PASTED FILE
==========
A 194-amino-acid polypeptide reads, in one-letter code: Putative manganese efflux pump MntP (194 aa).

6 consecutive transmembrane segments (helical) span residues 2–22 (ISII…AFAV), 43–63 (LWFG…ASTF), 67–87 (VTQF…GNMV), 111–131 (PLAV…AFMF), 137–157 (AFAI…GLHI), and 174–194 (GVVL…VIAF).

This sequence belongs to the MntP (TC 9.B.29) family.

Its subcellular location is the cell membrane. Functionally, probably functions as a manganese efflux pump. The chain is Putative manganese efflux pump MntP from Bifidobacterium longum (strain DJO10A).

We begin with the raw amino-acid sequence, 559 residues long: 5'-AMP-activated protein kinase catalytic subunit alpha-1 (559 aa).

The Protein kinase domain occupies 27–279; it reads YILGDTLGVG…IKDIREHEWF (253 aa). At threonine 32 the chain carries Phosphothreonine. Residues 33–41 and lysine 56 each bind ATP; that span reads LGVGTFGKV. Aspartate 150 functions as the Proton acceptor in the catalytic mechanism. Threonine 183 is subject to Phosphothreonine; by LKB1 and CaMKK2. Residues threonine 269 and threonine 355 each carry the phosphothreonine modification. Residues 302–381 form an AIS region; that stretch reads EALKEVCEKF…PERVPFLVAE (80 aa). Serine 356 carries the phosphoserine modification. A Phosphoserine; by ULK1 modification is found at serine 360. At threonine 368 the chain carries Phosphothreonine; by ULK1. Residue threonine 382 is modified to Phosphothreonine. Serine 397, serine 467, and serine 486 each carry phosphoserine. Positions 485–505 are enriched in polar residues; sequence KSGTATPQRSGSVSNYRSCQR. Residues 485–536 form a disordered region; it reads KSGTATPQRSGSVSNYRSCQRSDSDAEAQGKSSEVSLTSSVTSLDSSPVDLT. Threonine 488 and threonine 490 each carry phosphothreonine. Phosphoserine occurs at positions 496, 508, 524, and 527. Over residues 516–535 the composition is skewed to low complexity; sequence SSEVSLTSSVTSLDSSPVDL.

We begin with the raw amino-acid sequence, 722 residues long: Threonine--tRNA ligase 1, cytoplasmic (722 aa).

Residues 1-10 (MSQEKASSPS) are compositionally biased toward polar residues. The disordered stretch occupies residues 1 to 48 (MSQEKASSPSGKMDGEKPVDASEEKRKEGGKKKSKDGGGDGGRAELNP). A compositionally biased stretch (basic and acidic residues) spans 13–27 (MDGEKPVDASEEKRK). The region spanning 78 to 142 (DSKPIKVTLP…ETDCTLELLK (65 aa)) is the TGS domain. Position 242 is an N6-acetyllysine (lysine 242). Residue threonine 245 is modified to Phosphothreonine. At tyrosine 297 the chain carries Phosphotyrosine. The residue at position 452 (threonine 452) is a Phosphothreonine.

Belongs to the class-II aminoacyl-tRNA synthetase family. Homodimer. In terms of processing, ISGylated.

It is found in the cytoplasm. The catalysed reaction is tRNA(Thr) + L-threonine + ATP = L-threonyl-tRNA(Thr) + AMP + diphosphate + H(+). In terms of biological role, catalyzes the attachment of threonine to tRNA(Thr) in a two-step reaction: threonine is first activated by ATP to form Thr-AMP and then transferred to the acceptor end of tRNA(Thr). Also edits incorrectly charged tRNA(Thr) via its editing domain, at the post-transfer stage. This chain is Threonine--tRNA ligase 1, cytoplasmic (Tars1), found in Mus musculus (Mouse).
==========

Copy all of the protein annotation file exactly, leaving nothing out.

A 194-amino-acid polypeptide reads, in one-letter code: Putative manganese efflux pump MntP (194 aa).

6 consecutive transmembrane segments (helical) span residues 2–22 (ISII…AFAV), 43–63 (LWFG…ASTF), 67–87 (VTQF…GNMV), 111–131 (PLAV…AFMF), 137–157 (AFAI…GLHI), and 174–194 (GVVL…VIAF).

This sequence belongs to the MntP (TC 9.B.29) family.

Its subcellular location is the cell membrane. Functionally, probably functions as a manganese efflux pump. The chain is Putative manganese efflux pump MntP from Bifidobacterium longum (strain DJO10A).

We begin with the raw amino-acid sequence, 559 residues long: 5'-AMP-activated protein kinase catalytic subunit alpha-1 (559 aa).

The Protein kinase domain occupies 27–279; it reads YILGDTLGVG…IKDIREHEWF (253 aa). At threonine 32 the chain carries Phosphothreonine. Residues 33–41 and lysine 56 each bind ATP; that span reads LGVGTFGKV. Aspartate 150 functions as the Proton acceptor in the catalytic mechanism. Threonine 183 is subject to Phosphothreonine; by LKB1 and CaMKK2. Residues threonine 269 and threonine 355 each carry the phosphothreonine modification. Residues 302–381 form an AIS region; that stretch reads EALKEVCEKF…PERVPFLVAE (80 aa). Serine 356 carries the phosphoserine modification. A Phosphoserine; by ULK1 modification is found at serine 360. At threonine 368 the chain carries Phosphothreonine; by ULK1. Residue threonine 382 is modified to Phosphothreonine. Serine 397, serine 467, and serine 486 each carry phosphoserine. Positions 485–505 are enriched in polar residues; sequence KSGTATPQRSGSVSNYRSCQR. Residues 485–536 form a disordered region; it reads KSGTATPQRSGSVSNYRSCQRSDSDAEAQGKSSEVSLTSSVTSLDSSPVDLT. Threonine 488 and threonine 490 each carry phosphothreonine. Phosphoserine occurs at positions 496, 508, 524, and 527. Over residues 516–535 the composition is skewed to low complexity; sequence SSEVSLTSSVTSLDSSPVDL.

We begin with the raw amino-acid sequence, 722 residues long: Threonine--tRNA ligase 1, cytoplasmic (722 aa).

Residues 1-10 (MSQEKASSPS) are compositionally biased toward polar residues. The disordered stretch occupies residues 1 to 48 (MSQEKASSPSGKMDGEKPVDASEEKRKEGGKKKSKDGGGDGGRAELNP). A compositionally biased stretch (basic and acidic residues) spans 13–27 (MDGEKPVDASEEKRK). The region spanning 78 to 142 (DSKPIKVTLP…ETDCTLELLK (65 aa)) is the TGS domain. Position 242 is an N6-acetyllysine (lysine 242). Residue threonine 245 is modified to Phosphothreonine. At tyrosine 297 the chain carries Phosphotyrosine. The residue at position 452 (threonine 452) is a Phosphothreonine.

Belongs to the class-II aminoacyl-tRNA synthetase family. Homodimer. In terms of processing, ISGylated.

It is found in the cytoplasm. The catalysed reaction is tRNA(Thr) + L-threonine + ATP = L-threonyl-tRNA(Thr) + AMP + diphosphate + H(+). In terms of biological role, catalyzes the attachment of threonine to tRNA(Thr) in a two-step reaction: threonine is first activated by ATP to form Thr-AMP and then transferred to the acceptor end of tRNA(Thr). Also edits incorrectly charged tRNA(Thr) via its editing domain, at the post-transfer stage. This chain is Threonine--tRNA ligase 1, cytoplasmic (Tars1), found in Mus musculus (Mouse).